conceptualizer

October 24, 2007

Unpaid police

Why should the ISPs have to take on an unpaid policing role? It is for government to arrange policing. Laws exist on copyright and patent, but they are not effectively policed by the public sector. I think the ISPs should be paid for checking and again for each infringement they find. Lawyers are also required to act as unpaid police. They must apply money laundering checks to their clients.
The UK government is increasingly making business carry the costs of policing laws. This effectively makes services and products more expensive and is yet another stealth tax. It also makes those products and services less affordable to the lower income members of society and so discriminates against them. However, in principle I like the shift of policing to the private sector, as they will doubtless do a better job of it than the public sector. So to make it work well and discriminate less against the economically poorer members of society, there need to be incentives to catch law breakers. The current approach is to penalise the unpaid enforcer for any failure. If there is some benefit to this kind of work then it should be reflected in compensation for doing it. Payment is also likely to encourage a better enforcement process. The well known carrot and stick approach!
Ultimately we must decide if policing laws should be funded by public taxation or fees applied to those who seek the protection afforded by them. Clearly some enforcement is for the good of us all, where some is only for the good of a few. I would suggest for example that enforcement of fraud laws be publically funded, where copyright of music be privately funded. The latter need not be mandatory, but non-payment = no protection.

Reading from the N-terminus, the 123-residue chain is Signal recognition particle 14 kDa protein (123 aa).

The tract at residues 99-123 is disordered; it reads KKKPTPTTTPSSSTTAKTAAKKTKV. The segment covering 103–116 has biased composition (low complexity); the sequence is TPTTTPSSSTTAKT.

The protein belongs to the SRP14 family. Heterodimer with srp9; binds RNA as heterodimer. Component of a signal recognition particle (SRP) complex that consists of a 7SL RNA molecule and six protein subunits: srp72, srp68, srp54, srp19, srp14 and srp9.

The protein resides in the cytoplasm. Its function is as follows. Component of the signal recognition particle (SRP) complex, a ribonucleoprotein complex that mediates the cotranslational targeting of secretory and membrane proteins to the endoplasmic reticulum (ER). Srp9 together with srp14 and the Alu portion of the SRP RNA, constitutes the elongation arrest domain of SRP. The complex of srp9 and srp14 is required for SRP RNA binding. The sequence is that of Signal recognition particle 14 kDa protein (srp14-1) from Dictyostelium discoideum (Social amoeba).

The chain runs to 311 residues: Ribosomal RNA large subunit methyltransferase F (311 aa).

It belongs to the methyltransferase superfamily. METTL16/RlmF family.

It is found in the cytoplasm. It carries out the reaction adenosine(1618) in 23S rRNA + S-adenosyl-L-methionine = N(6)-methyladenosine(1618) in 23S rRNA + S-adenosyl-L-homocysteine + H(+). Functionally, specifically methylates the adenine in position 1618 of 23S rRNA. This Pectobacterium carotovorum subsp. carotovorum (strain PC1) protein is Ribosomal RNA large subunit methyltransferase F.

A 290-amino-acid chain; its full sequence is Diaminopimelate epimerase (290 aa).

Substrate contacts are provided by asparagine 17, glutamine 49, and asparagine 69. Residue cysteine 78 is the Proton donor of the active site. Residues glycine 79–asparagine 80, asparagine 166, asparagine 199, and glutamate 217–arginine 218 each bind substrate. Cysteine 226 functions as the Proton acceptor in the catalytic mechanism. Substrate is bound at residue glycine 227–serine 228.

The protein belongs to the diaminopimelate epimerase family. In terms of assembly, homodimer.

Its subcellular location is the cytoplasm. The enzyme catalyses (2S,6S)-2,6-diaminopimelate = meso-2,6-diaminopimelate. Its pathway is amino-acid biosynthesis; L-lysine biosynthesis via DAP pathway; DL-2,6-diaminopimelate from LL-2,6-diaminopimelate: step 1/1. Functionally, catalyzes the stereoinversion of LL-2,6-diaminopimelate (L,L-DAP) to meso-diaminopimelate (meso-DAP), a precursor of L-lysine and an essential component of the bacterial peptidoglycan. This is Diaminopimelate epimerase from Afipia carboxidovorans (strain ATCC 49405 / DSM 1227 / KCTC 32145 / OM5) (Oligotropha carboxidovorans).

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October 10, 2007

Taxation Simplification

Filed under: Concepts, Economics, Ideas, Observations — Tags: , , , , — conceptualizer @ 12:02 pm

Although only a small improvement, it’s nonetheless good to see some simplification of taxation. Complexity increases the costs inherent in collection and administration, adding no value to the economy while adding opportunities for avoidance and evasion. The honest tax payer is pursued relentlessly, while the difficult target reduces their tax burden. Simplification can be a blunt tool, but by reducing avoidance and evasion it can also be more even-handed. Taxation should be funding the public sector of the economy, but in part has become a tool of the moralist. Differential taxation is used to punish success, hard work and spending on what a few have decided is not good for us. Taxation should be refocused on its purpose and needs to become simpler, less bespoke.
There is a strong case for drastic simplification in taxation. I suggest a gradual migration to zero personal taxation with all tax revenue raised from business. The simplification would produce huge benefits for the economy, but the total tax burden on the economy would remain the same, less the saving in administration costs. It would also encourage a dynamic economy as spending patterns would not be stymied and it would encourage people with money to move to our economy. Business would benefit from simplification of taxation and as a whole be no worse off, because the extra tax they pay will be offset by reductions in wage bills. There will be those businesses that come off better and worse. Those at the extreme ends of the ratio of taxable revenue to employee pay, but it would also tend to encourage reinvestment in research and development as companies seek to minimise their tax bill.

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